Tuesday, March 28, 2006

The upside of a random draft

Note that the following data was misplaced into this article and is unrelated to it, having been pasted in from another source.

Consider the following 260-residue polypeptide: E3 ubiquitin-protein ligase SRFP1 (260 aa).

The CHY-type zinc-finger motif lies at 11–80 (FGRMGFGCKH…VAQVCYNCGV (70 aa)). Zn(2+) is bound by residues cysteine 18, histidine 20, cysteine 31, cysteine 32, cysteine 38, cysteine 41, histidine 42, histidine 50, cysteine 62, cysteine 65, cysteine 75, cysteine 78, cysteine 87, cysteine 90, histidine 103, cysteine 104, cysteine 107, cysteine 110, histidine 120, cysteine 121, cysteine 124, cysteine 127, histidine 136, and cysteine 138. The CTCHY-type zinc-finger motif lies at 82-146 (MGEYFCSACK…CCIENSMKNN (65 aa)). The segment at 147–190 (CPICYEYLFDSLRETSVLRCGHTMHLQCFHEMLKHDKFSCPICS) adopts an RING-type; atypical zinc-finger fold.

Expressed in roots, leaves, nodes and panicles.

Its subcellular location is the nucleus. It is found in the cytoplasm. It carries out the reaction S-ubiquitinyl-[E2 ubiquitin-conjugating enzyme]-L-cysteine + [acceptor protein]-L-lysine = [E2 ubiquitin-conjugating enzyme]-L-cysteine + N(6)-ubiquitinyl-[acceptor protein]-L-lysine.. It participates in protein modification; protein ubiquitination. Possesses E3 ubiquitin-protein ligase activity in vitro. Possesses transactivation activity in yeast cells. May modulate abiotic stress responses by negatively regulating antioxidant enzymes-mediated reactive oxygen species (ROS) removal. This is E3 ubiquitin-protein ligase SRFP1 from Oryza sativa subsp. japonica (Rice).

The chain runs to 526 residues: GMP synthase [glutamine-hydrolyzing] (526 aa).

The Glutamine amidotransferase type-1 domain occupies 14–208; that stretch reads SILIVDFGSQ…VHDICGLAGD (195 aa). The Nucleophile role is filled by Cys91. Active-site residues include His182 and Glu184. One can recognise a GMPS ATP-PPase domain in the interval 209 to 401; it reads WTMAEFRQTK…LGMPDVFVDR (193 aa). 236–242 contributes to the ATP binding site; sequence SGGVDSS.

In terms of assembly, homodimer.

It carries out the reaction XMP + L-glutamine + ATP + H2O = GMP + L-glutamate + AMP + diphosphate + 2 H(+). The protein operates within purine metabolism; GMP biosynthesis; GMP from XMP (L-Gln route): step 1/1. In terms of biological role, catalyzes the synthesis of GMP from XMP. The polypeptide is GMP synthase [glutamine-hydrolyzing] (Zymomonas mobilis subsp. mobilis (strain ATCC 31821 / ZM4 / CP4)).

The page count on my don't-look-down-draft of the governess story is 189, and I mean to see 200 before the day is out.  I'm smug in the knowledge that this is TNR 12 pt font, too, which means I have even more if you do standard manuscript formatting. Of course, it's all utter crap. Don't go thinking, either, that this is a sort of bashful trivializing.  It really is pretty much crap, by and large.  If I can't figure out where to start a scene or don't know why the scene is supposed to be there yet, I meander through sitting and thinking or describe the setting ad nauseum or just leap in at the first line of dialog.   I think about half the scenes have discerible beats at all, and most don't have any resolution but run out of steam as I do.  There is a huge temptation here to feel like I'm in deep shit, that the muses have left the building yet again. I've decided though, that this is better than the way I did this on the last story.  All my life until now I have plowed relentlessly from beginning to end of a draft, letting it morph along the way, then went back and started at the beginning and combed it out again and again, occasionally dropping it all to start over.  I pushed until each scene was as done as I could make it, as polished as possible.  It mostly worked for the last draft, but I still remember what a bitch that was and I admit part of what keeps blocking me is the thought of living in the Groundhog Day Draft again. I think this splatter-paint version of getting out a draft might be really good.  Occasionally a scene will grab me by the throat and I go lay it out, and it's not at all honed, usually, but it becomes a sort of tent pole for that section of the story.  I have this sucker plotted out in five acts and I've got scenes in every act.  I'm plodding chrologically as much as I can, but I've noticed I have tended to hit the bit turning points first, then the minor ones after, and as I examine the outline I'm already cutting/combining scenes.  And what's happening is more and more is that the story is taking shape slowly, looking sharper in some spots than others.  It's reminding me a bit of how I would imagine scuplting something, actually.  Like something would start out blobby and slowly gain form and detail.  Maybe the face would come out fast, but the shoulders would be hulky and rough for a long time.  The thing I most like about this method, however, is that no matter how cranky or not in the mood to write I am, I can hustle out a scene.  I've already written one scene this morning and polished up another two, tacking on a little more detail.  I feel like I could quit for the day with only mild guilt.  But it's only 7:30, and I have all of Anna's preschool to get more done.  Plus the afternoon while she's watching a show.  Plus maybe a nip or two this evening.  Basically, if it's okay to write utter crap and shape it up later, I could get four or five scenes in today.  If I made myself polish the heck out of the one I was working on, I think I'd be lucky to get one done and I'd probably still be dissatisfied. Of course, time will tell if this helps me later when I have to revise everything.  But once again, there are blessings in being unpublished and not racing to change this fact.  Nobody's pressing on me but me.


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